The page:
President Donald Trump on Sunday in Riyadh, Saudi Arabia, called on the Muslim world to stand with the United States against the common threat of terrorism by denying extremists safe harbor, financial backing and social standing.
“Drive them out,” he said in a rallying cry. “Drive them out of your places of worship. Drive them out of your communities. Drive them out of your holy land. And drive them out of this earth.”
Trump framed the cause not as a fight between or among faiths, but “a battle between good and evil.”
The speech, delivered in a measured, deliberate style to a predominantly Muslim audience, was a stark contrast to his boisterous takedowns of Islam on the campaign trail.
As a presidential candidate, he called for the “complete and total shutdown of Muslims” coming into the country and told cheering supporters at rallies that Islam was an existential threat to the United States.
Then, as president, he signed two executive orders intended to temporarily curb the U.S. intake of refugees and nationals from select Muslim-majority countries, saying national security was at stake. The orders were met with legal challenges.
On Sunday, at the opulent King Abdulaziz Conference Center where representatives of about 50 countries were gathered for the Arab Islamic American Summit, Trump replaced his previous aggressive, barbed rhetoric with appeals for unity across religious divides.
“This is not a battle between different faiths, different sects or different civilizations,” he said. “This is a battle between barbaric criminals who seek to obliterate human life and decent people . . . that want to protect life and want to protect their religion.”
His remarks took aim at what he called “Islamic extremism” and “Islamic terrorism of all kinds.”
The word choice was a departure from Trump’s use of “radical Islamic terrorism” during his campaign when he criticized his Democratic opponent Hillary Clinton and President Barack Obama for declining to use the phrase explicitly.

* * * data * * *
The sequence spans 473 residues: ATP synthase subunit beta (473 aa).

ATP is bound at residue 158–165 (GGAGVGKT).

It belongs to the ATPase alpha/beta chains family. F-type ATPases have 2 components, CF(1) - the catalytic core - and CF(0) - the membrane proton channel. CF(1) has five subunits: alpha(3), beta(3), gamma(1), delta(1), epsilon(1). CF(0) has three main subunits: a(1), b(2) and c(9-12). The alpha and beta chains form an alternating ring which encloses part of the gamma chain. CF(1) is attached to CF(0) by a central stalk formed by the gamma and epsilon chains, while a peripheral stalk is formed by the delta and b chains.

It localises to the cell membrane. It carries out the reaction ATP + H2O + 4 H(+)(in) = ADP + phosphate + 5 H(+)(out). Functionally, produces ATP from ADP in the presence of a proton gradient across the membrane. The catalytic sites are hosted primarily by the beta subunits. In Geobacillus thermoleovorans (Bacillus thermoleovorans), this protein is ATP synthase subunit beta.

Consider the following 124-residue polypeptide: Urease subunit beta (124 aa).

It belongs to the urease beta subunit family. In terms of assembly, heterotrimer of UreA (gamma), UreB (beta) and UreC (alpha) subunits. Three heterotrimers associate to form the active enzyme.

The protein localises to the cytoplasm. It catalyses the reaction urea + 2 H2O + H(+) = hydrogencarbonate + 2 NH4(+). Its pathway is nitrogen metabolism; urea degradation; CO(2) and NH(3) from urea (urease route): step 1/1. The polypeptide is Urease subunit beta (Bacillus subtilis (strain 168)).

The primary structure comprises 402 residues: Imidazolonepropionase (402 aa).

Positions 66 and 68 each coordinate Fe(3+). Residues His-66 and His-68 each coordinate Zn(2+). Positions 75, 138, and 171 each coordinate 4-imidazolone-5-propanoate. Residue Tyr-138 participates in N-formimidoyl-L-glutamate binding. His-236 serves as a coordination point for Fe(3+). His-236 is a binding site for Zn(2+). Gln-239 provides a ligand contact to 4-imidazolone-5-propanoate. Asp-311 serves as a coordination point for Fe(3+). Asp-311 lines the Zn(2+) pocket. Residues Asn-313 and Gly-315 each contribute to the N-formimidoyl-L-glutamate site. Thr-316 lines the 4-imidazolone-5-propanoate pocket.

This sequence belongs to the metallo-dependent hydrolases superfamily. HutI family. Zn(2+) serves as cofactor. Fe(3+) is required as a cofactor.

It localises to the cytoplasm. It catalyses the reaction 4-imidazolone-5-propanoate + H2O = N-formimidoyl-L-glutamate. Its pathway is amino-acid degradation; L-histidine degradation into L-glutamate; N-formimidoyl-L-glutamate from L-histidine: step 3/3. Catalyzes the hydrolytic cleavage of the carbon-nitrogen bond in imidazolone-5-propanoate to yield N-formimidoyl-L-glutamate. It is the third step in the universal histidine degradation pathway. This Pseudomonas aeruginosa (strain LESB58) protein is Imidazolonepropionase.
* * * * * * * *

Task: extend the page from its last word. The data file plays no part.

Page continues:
In Riyadh, Trump said he was neither lecturing to the world — nor telling anyone “how to live, who to be or how to worship” — but to offer partnership.
He singled out Iran for fanning the flames of terrorism, suggesting that it should be isolated.
Later on Sunday, Trump and Saudi leaders inaugurated the Global Center for Combating Extremist Ideology.
Nihad Awad, executive director of the Council on American-Islamic Relations, applauded the “new and more productive tone” of Trump’s remarks, but added that “one speech cannot outweigh years of anti-Muslim rhetoric and policy proposals.”
Awad said, “New policies and concrete actions — not mere rhetoric — are what is needed to reset relations with the Muslim world.”
Lawmakers, both Democratic and Republican, said they believed Trump should have more openly challenged Saudi Arabia and others on human rights violations.
“I believe human rights are important for us to speak about publicly,” Sen. Marco Rubio (R-Fla.) told CBS News’ “Face the Nation.” “The human rights activists in those countries would agree, because they’re demoralized when they don’t hear it.”
Rep. Adam Schiff (D-Calif.) told CNN’s “State of the Union” that putting a call for democracy or human rights on the back
burner would be “a terrible abdication of our global leadership when it comes to advocating for people who are the subject of persecution or imprisoned.”
Saudi Arabia is the first of five countries Trump is set to visit for his first trip overseas as president. The president seeks to pay homage to the three Abrahamic religions.
He also is scheduled to attend the NATO summit in Brussels and the G-7 summit in Taormina, Italy.